The business of regulation
Norrie Hunter on SEPA's new boss and challenges to Alan Sutherland
cotland’s water industry commissioner is the country’s economic and customer service regulator with the primary role of promoting the interests of
customers. The post’s responsibilities include advising Scottish ministers on the amount of revenue Scottish Water needs to fund its future investment programme and provide efficient services to customers. Alan Sutherland, the current commissioner, who is also tasked with approving Scottish Water’s annual
charging scheme, monitoring the company’s performance and investigating complaints from customers, has not had an easy time of it from critics of his performance.
Scotland’s first water commissioner, whose salary is paid from customer charges levied by Scottish Water, has come under fire for the way in which he assesses, among other things, the industry’s cost and performance targets. At one meeting in Inverness, Sutherland received a vote of ‘no confidence’ from the members of the public over his handling of affairs.
In a recent announcement, Sutherland said bills to be faced by consumers during the next year will depend greatly on Scottish Water achieving its targets and narrowing significantly the efficiency gap. In his strategic review (Cost and Performance Report 2001-02), Sutherland said failure to achieve this could result in such “undesirable outcomes” as higher prices, lower levels of customer service, lower
levels of compliance with environmental or public health targets and a greater burden on public expenditure.
In the report he added: “Scottish Water is tasked with reducing costs by just over £380M annually by 2005-06. Progress towards that target is not sufficient – even if Scottish Water were to fall short in achieving their targets by 10%, or £38M, the average domestic bill would have to increase by over £10 a year.” Achievement of these targets would only put the performance of Scottish Water on a par with the leading company in England in 1992.
Alan Sutherland has voiced concern that Scottish Water has introduced an executive incentive programme to encourage “movement towards these targets”. The commissioner maintains that, in the interests of customers, the details of the scheme should be public and transparent. “There is clear precedent for this in the industry. The bonuses of Glas Cymru executives in Wales are assessed against clear, published and immediately relevant criteria. I would urge the adoption of such an approach in Scotland. If Scottish Water meets, or outperforms, its targets then its executives should be duly rewarded. Failure should not be rewarded,” he stressed. Sutherland also maintains efficiency is not simply a cost-cutting exercise: “An efficiency is achieved only when an improved, or at least maintained, level of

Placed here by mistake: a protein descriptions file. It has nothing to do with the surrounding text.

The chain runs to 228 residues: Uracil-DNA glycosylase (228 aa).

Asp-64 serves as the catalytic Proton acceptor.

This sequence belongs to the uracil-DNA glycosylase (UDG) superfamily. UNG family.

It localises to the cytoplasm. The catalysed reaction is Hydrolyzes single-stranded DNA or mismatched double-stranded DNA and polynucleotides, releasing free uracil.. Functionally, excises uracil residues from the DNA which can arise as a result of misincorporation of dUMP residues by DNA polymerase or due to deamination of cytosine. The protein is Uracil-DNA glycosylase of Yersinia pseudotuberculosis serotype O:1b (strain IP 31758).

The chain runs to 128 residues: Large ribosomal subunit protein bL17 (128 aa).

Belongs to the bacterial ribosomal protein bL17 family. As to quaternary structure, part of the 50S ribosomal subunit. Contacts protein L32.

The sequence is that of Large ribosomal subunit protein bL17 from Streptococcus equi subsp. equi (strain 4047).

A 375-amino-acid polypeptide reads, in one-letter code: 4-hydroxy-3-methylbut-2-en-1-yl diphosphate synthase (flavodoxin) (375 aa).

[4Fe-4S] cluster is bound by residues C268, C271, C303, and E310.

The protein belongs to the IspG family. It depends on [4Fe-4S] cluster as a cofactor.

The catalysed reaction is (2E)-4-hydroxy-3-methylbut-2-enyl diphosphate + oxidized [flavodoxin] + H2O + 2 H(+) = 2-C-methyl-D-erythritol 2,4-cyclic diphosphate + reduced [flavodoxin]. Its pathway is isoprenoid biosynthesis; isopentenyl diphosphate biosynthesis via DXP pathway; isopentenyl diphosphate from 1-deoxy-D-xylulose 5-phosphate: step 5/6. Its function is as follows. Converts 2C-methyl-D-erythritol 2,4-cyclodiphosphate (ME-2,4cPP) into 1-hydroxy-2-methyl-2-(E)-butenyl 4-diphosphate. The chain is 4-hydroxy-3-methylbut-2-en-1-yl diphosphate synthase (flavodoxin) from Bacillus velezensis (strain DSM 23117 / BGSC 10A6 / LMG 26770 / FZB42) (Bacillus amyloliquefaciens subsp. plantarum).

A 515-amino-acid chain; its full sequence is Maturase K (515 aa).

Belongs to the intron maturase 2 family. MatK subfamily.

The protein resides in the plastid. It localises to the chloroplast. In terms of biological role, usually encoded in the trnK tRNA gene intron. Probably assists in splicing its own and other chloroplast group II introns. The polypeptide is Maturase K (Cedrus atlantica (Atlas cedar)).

service is provided to customers at lower cost.”
The costs and performance report by Scotland’s water commissioner is likely to become an annual publication, together with reports on the
investment and asset management of the Scottish water industry and levels of service provided to customers.
There are those in Scotland however, who believe the water commissioner may not have all the right answers. Gerry Fisher, a one-time member of the East of Scotland Water’s Customers Council has his doubts over the commissioner’s rationale: “The water regulator’s estimates of efficiency seem to be taken as holy writ. Nobody seems to be questioning the underlying assumptions contained therein such as Sutherland’s assertion the average water charges of £231 are £86 too high or that 37% savings are possible, or even feasible. His statement that savings of £380M are possible fly in the face of the facts.
“In his strategic review he shows that, after deducting interest charges, depreciation and PFI charges the total controllable expenditure of Scottish Water this year will be about £400M. Of the remaining £450M, more than £100M is for pipeline replacement, which he wishes to increase.”
According to Fisher while it is possible to make savings in manpower costs the idea that it is feasible to run a Scottish water service with 2,000 less people and savings of only £50M of the £300M required is difficult to take on board. He points out that almost everything else has to go up: capital, interest, pipe renewals and questions where the commissioner’s savings are to come from.
“The one item in the expenditure side of the accounts which could reduce is CFCR (capital from current revenue). This is the large slice of the expenditure, which the Treasury will not allow Scottish Water to borrow as capital to pay for the works which the government insist they carry out,” Fisher points out. He maintains it is CFCR levels of “hundreds of millions [of pounds]” which have made Scottish charges greater than the privatised English companies bills: “the English water regulator refuses to allow privatised companies to charge more than the depreciation and interest on the capital they have spent,” he concluded.
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